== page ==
The Federal Bureau of Investigation says its facial recognition technology that stores millions of mug shots and other photos is out of its testing phase and is at “full operational capability.”
The Next Generation Identification (NGI) System, combined with criminal fingerprints, “will provide the nation’s law enforcement community with an investigative tool that provides an image-searching capability of photographs associated with criminal identities,” the FBI said in a press release Monday.
The full release of the FBI facial recognition technology comes three months after James Comey, the FBI director, announced that the agency was “piloting the use of mug shots, along with our fingerprint database, to see if we can find bad guys by matching pictures with mug shots.”
Under the facial recognition program, law enforcement agencies will have the ability to cross-check images with those found in other criminal databases.
The Electronic Frontier Foundation obtained records from the bureau under the Freedom of Information Act showing that the facial recognition database will have as many as 52 million images of by next year, including those of innocent people. The database’s numbers are expected to rapidly multiply for a number of reasons. One being that during 2012, more than 12 million arrests were made according to publicly released FBI statistics.
The FBI demonstrated the power of their facial recognition technology in August, when a U.S. fugitive that had been on the run for 14 years was apprehended in Nepal after the authorities scanned his FBI “wanted” poster with the bureau’s technology. The man arrested was Neil Stammer, and was a result of the State Department testing the technology software to identify passport fraud. The department scanned into the biometric database containing Stammer’s most-wanted poster and returned a match, but with a different name identifying him on his passport.
The Electronic Private Information Center that too obtained FBI documents under the Freedom of Information Act, said the technology could fail 20 percent of the time, leading to innocent people being arrested, detained or subject to a law enforcement investigation.
Quoted by the FBI, the “Next Generation Identification” system began development in 2011, with its initial focus on enhancing fingerprint technology.
“The NGI system has introduced enhanced automated fingerprint and latent search capabilities, mobile fingerprint identification, and electronic image storage, all while adding enhanced processing speed and automation for electronic exchange of fingerprints to more than 18,000 law enforcement agencies and other authorized criminal justice partners 24 hours a day, 365 days a year,” the bureau said in a statement.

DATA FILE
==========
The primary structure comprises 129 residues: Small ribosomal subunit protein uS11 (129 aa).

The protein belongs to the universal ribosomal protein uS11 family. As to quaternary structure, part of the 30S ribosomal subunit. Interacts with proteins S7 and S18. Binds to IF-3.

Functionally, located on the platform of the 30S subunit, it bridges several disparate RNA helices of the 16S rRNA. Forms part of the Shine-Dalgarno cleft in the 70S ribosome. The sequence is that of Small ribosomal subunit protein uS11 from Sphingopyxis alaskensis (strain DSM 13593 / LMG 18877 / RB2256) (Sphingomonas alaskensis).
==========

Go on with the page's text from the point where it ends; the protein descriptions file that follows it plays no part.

The EFF stated the FOIA documents they obtained from the FBI showed that mug shots were not the only photos being added into the database. EFF said the documents they obtained stated that the FBI projects that by 2015, the facial recognition database will contain 4.3 million images taken for non-criminal purposes.
“One of our biggest concerns about NGI has been the fact that it will include non-criminal as well as criminal face images.
Currently, if you apply for any type of job that requires fingerprinting or a background check, your prints are sent to and stored by the FBI in its civil print database. However, the FBI has never before collected a photograph along with those prints. This is changing with NGI. Now an employer could require you to provide a ‘mug shot’ photo along with your fingerprints. If that’s the case, then the FBI will store both your face print and your fingerprints along with your biographic data.
In the past, the FBI has never linked the criminal and non-criminal fingerprint databases. This has meant that any search of the criminal print database (such as to identify a suspect or a latent print at a crime scene) would not touch the non-criminal database. This will also change with NGI. Now every record—whether criminal or non—will have a “Universal Control Number” (UCN), and every search will be run against all records in the database. This means that even if you have never been arrested for a crime, if your employer requires you to submit a photo as part of your background check, your face image could be searched—and you could be implicated as a criminal suspect—just by virtue of having that image in the non-criminal file,” EFF Senior Staff Attorney, Jennifer Lynch wrote.
The FBI and Department of State contracted MorphoTrust to build the next generation facial recognition technology.